- Teams: Indiana Pacers (12-11) at Detroit Pistons (7-18)
- Date: December 15, 2012
- Time: 7:30 p.m.
- Television: FSD
What to look for
After winning back-to-back games against the Cavaliers and 76ers at home, the Indiana Pacers will be coming to town to face off against a Pistons team that’s lost three in a row.
The Pacers have played their entire season without the services of Danny Granger, who has been sidelined with a knee injury. His absence has put a pretty huge spotlight on Paul George, who up until recently seemed to struggle with the burden of potentially becoming a leading scorer in some capacity.
The Fresno State product is the team’s second leading scorer, but has only shot 42.1 percent from the field this year.
Pacers fans might be disappointed with George’s output this season, but he has been lights out recently and has rewarded their faith in him. In his last five games, the 6’8’’ forward has been more aggressive in creating shots for himself and it’s translated into 23.2 points per game on 50 percent field goal shooting and 59.4 percent 3-point shooting.
What’s interesting about George’s impressive scoring recently is how it ties in with Roy Hibbert’s presence on the court. The former Hoya has been abysmal from the floor this season, converting only 37.5 percent of his field goal attempts, which hardly makes him a viable candidate to see consistent double teams.
But his size is a huge benefit to his teammates because of the amount of space that he clears with his ball screens. Consequently, defenders have to rotate and spend an extra second on the ball handler to ensure he does not get into the lane, and it opens up the perimeter. It’s worth noting that Indiana’s spacing isn’t always great, but Hibbert’s screening allows his teammates to get a plethora of open looks.
Indeed, according to NBA.com’s advanced stats tool, the Indiana Pacers score 86.3 points per game on 39.7 percent field goal shooting per 48 minutes with the Georgetown product on the bench, and 92.3 points per game on 43.1 percent field goal shooting per 48 minutes.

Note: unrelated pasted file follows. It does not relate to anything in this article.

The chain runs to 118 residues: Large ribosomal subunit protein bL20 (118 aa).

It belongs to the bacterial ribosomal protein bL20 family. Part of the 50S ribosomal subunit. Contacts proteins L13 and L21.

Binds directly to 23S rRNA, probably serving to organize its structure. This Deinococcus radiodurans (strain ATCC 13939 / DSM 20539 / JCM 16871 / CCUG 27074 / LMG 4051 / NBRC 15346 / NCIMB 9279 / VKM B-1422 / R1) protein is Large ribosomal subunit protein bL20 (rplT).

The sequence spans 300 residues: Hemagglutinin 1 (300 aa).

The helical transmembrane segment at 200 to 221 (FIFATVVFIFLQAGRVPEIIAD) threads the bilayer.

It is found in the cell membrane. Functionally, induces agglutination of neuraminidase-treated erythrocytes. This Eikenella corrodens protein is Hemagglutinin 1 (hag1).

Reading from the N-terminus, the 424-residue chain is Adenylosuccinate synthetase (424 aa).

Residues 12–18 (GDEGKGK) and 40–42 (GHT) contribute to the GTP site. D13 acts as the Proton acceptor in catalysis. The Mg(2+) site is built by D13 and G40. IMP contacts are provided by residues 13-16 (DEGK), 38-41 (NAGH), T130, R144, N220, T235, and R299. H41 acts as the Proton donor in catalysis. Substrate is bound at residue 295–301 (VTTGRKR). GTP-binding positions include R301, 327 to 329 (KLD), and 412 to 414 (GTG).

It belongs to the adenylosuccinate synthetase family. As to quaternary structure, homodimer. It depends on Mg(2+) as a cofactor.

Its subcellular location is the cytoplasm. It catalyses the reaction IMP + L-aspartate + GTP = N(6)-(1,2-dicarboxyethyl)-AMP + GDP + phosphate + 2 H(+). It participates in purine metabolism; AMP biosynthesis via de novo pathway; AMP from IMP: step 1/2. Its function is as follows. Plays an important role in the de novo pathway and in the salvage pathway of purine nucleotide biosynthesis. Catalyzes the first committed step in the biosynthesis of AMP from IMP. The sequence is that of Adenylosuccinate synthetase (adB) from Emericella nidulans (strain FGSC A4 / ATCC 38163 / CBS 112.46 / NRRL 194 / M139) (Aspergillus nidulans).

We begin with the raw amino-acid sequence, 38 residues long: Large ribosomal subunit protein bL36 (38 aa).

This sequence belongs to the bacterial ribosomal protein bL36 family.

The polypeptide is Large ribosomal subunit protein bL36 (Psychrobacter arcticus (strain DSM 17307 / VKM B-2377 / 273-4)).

If we dig deeper and look at George’s numbers in conjunction with Hibbert, it paints a much clearer picture of the big man’s importance to the Pacers forward: NBA.com tells us that in 210 minutes played without the 7’2’’ center, George is converting 38.9 percent of his shots from the field, but in 607 minutes of shared court time, his accuracy improves to 44.1 percent from the field.
How big of a difference is that you ask?
Well in terms of efficiency, George is Luol Deng with Roy Hibbert on the court and Michael Beasley with him off it; which in truth sounds completely preposterous.
With that said, the Indiana Pacers are still a team that struggles to put up points on the board because of their occasional poor spacing but also because they lack the necessary high percentage shot creators other than perhaps David West.
For all the talk about how Hibbert provides some relief to the rest of the team offensively because of his screening, he was still tendered a fairly lucrative contract in the offseason because of his ability to clog the paint defensively and score on the low block last season.
His ability to change games defensively is still present, whereas whatever offensive skill he possessed last season seems to have taken the route of the Monstars from Space Jam. As ridiculous as that line sounds, according to Hoopdata, the Pacers’ starter is converting 42.1 percent of his shots directly at the rim this season.
For the sake of perspective, Allen Iverson’s worst shooting figure from the same distance came three years before he retired, when he converted 51 percent of his shots at the basket. Did I mention that the Answers was listed at a generous 6’0’’?
In a nutshell, these are some of issues that the Indiana Pacers have dealt with on the offensive side of the ball so far this season. It may behoove the Pistons to force Roy Hibbert to make multiple defensive rotations per possession to get him off the court to force Indiana to run their offense without the benefit of their best screener, which would undoubtedly make it tougher for them to score.
Read about the Pacers
Statistical support provided by NBA.com.
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